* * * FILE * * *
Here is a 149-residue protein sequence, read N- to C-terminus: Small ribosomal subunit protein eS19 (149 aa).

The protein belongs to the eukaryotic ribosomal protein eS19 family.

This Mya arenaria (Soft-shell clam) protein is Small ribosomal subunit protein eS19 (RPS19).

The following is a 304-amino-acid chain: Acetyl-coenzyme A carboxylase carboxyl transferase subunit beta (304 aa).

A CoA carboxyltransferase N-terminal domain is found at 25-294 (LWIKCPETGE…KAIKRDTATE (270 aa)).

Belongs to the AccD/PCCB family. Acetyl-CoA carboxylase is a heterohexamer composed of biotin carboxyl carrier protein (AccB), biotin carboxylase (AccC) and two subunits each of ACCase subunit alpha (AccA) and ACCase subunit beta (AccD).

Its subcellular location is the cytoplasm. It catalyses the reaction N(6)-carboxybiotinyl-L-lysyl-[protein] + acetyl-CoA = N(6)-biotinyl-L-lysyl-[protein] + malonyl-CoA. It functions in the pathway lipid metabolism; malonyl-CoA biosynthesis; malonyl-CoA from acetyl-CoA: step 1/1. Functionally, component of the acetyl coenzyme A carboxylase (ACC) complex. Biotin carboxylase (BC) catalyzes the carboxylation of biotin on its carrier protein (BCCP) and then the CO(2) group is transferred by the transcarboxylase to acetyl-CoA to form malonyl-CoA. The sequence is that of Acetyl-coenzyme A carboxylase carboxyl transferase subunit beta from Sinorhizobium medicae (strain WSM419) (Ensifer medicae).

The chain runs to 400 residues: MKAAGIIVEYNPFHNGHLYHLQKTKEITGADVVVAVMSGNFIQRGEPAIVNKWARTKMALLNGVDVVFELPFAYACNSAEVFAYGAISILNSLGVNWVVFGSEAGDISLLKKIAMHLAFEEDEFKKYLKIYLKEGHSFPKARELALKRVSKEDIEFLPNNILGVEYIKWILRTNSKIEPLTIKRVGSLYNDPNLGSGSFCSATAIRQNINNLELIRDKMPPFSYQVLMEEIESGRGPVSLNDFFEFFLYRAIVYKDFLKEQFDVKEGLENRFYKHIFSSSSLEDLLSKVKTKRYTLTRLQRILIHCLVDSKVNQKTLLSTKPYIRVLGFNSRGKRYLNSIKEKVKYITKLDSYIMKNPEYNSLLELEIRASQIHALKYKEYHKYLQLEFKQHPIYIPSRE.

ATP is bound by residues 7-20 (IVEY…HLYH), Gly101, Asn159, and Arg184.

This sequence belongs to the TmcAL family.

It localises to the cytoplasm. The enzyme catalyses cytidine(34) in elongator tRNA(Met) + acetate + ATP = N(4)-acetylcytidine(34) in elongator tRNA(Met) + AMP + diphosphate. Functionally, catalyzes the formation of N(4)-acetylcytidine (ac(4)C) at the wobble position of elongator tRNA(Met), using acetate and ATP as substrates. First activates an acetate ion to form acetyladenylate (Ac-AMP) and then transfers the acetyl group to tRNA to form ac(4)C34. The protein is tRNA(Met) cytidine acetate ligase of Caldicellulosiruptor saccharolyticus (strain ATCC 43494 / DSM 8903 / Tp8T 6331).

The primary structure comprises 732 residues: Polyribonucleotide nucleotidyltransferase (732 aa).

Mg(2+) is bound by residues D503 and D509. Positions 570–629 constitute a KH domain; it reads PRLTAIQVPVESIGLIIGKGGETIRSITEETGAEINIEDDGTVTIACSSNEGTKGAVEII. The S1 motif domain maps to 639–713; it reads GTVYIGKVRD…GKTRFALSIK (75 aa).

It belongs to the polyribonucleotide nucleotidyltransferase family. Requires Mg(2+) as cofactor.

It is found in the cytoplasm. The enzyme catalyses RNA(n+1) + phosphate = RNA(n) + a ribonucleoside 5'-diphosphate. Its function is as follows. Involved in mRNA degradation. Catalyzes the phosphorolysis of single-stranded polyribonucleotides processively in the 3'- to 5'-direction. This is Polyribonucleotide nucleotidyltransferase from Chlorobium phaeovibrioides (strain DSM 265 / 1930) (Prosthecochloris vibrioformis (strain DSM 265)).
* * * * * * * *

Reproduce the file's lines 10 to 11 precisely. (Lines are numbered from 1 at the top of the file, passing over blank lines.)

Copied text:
This sequence belongs to the TmcAL family.

It localises to the cytoplasm. The enzyme catalyses cytidine(34) in elongator tRNA(Met) + acetate + ATP = N(4)-acetylcytidine(34) in elongator tRNA(Met) + AMP + diphosphate. Functionally, catalyzes the formation of N(4)-acetylcytidine (ac(4)C) at the wobble position of elongator tRNA(Met), using acetate and ATP as substrates. First activates an acetate ion to form acetyladenylate (Ac-AMP) and then transfers the acetyl group to tRNA to form ac(4)C34. The protein is tRNA(Met) cytidine acetate ligase of Caldicellulosiruptor saccharolyticus (strain ATCC 43494 / DSM 8903 / Tp8T 6331).